COLORADO SPRINGS, Colorado — It's the end of an era for electrical generation in the City of Colorado Springs. The Martin Drake Power Plant will be retired Thursday ending 97 years of service.
The power plant stopped burning coal for electrical generation last August and has used natural gas to power the two remaining turbines, Unit 6 and Unit 7.
Work crews have since installed a series of six modular natural gas-powered generators at the plant site to temporarily provide replacement electricity. Each unit can produce 30-megawatt hours of electricity for a total capacity of 180 MW.
"The biggest advantage that these units have is that they can be turned on and off contrary to having a coal unit that would take three days for it to go up to the levels that we want it and then to go down when we don't need it," explained Colorado Springs Utilities CEO Aram Benyamin during a news conference Wednesday.
He explained that the new generators require less labor to operate. Benyamin estimates that three or four employees could manage the generators compared to the staff of 80 that were required to keep Drake operating while it was burning coal.
Two primary factors have driven the Colorado Springs Utilities Board to shutter the plant; environmental regulations and cost. State lawmakers passed a trio of bills during the 2019 legislative session establishing a mandatory 80 percent reduction in greenhouse gases by the year 2030.
Benyamin also explained the price of coal had tripled by the time the board voted to speed up the timetable for decommissioning at Drake. Prices have fallen some in the months since. However, Benyamin indicated that the market fluctuations are becoming similar to other fossil fuel sources of electrical generation.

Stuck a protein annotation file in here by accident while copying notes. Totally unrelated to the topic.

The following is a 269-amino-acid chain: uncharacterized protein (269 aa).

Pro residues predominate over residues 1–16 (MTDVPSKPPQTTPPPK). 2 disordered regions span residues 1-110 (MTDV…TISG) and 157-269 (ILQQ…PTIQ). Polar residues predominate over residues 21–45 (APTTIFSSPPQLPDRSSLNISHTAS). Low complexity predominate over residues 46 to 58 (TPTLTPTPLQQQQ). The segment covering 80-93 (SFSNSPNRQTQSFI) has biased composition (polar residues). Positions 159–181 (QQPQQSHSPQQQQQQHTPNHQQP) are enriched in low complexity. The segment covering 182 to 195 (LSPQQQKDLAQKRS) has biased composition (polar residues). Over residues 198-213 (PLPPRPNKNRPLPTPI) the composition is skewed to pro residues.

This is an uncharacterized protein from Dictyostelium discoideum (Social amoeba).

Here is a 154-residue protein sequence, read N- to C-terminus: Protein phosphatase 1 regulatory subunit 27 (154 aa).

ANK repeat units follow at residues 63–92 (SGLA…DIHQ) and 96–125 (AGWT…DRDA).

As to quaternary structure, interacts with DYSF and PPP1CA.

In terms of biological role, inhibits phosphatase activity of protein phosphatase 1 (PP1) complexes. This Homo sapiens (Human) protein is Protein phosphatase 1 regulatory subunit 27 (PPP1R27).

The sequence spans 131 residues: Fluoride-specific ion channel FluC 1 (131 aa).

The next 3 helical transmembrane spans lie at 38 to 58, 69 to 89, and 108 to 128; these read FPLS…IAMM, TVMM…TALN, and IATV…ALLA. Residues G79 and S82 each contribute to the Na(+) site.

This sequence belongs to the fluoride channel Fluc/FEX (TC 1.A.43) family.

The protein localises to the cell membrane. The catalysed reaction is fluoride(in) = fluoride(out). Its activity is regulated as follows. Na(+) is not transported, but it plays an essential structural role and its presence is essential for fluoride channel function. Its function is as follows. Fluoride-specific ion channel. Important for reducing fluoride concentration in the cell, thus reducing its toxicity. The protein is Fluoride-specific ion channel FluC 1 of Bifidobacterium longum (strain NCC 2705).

“Keeping coal would not guarantee low-cost energy going forward," Mayor John Suthers said.
Another cost to consider is the maintenance associated with keeping the plant operating. It was originally built in 1925 and underwent a major expansion in 1962. The turbine in Unit 6 dates back to the early 1970s while Unit 7 is only slightly newer.
The electric portfolio of Colorado Springs Utilities includes power purchased through agreements with wind and solar companies, the power generated at the Ray Nixon coal plant, and the natural gas-burning Front Range Power Generation Station. Both are located in southern El Paso County near Pikes Peak International Raceway.
The George Birdsall Plant on North Nevada Avenue is considered a peaking plant and only used in periods of unusually high demand. It also burns natural gas for electrical production.
Boulder-based provider juwi Inc. will build and operate the 175 MW Pike Solar farm southeast of Fountain. The facility is to be coupled with a 25 MW battery storage operation and is projected to provide enough electricity to power 55,000 homes when it goes online in 2024.
Benyamin told reporters that the 25-year contract between CSU and juwi will provide stability for utility customers for decades to come.
"So, as far as the bills that we are forecasting down the road, we want to take that volatility out of the fuel costs to make sure that we have a stable price for energy," he said.
The temporary generators will remain on the Drake property until at least 2027. That will give Colorado Springs Utilities flexibility as it begins a major project relocating its transmission infrastructure and improving the city's grid.
The generators will then be disassembled and relocated to a property on the southeast side of the city where they can be used to add to the resiliency of our electrical system.
Colorado Springs Utilities began working with the staff at the Drake Power Plant years ago to help them transition to other jobs within the utility provider. Benyamin explained that some roles, such as plant operator, required a training module to help translate their job skills to a water plant.
Other employees who work in the skilled trades, such as plumbers and electricians, were able to connect with new jobs more easily.
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